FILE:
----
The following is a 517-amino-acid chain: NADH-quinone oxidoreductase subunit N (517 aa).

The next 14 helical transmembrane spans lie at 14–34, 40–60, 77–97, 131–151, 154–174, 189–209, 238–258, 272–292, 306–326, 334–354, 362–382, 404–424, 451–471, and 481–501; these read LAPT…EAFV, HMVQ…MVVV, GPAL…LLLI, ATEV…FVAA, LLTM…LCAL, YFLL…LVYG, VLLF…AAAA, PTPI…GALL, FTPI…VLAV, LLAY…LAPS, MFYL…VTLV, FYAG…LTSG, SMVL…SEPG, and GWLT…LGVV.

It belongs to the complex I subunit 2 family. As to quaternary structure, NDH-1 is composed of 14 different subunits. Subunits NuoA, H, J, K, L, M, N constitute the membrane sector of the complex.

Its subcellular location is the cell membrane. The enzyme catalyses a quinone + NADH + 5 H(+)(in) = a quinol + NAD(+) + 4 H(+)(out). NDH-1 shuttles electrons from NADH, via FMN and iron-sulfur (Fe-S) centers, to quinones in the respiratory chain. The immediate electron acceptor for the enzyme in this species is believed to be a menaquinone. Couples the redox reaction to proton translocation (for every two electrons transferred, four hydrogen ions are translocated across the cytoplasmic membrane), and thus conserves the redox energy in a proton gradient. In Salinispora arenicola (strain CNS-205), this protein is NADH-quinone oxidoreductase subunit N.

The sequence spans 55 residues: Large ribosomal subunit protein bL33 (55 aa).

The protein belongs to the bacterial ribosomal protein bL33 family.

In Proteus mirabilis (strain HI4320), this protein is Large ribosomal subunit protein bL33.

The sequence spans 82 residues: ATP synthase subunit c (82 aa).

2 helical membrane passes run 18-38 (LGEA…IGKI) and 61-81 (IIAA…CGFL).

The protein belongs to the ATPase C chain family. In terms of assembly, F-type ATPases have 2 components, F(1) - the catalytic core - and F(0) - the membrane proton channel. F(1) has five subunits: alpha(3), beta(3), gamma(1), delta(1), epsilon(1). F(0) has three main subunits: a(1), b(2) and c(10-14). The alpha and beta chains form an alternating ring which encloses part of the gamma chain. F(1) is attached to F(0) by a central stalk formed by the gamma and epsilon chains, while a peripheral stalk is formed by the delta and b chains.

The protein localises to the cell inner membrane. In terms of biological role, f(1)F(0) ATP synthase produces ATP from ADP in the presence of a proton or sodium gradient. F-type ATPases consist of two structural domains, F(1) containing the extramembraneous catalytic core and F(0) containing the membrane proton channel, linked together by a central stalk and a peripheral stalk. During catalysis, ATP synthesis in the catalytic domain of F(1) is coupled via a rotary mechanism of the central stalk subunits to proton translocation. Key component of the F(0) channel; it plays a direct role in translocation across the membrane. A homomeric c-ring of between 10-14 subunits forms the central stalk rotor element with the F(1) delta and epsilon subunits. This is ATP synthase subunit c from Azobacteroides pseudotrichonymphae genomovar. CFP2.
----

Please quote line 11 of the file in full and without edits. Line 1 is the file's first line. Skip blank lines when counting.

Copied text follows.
The protein localises to the cell inner membrane. In terms of biological role, f(1)F(0) ATP synthase produces ATP from ADP in the presence of a proton or sodium gradient. F-type ATPases consist of two structural domains, F(1) containing the extramembraneous catalytic core and F(0) containing the membrane proton channel, linked together by a central stalk and a peripheral stalk. During catalysis, ATP synthesis in the catalytic domain of F(1) is coupled via a rotary mechanism of the central stalk subunits to proton translocation. Key component of the F(0) channel; it plays a direct role in translocation across the membrane. A homomeric c-ring of between 10-14 subunits forms the central stalk rotor element with the F(1) delta and epsilon subunits. This is ATP synthase subunit c from Azobacteroides pseudotrichonymphae genomovar. CFP2.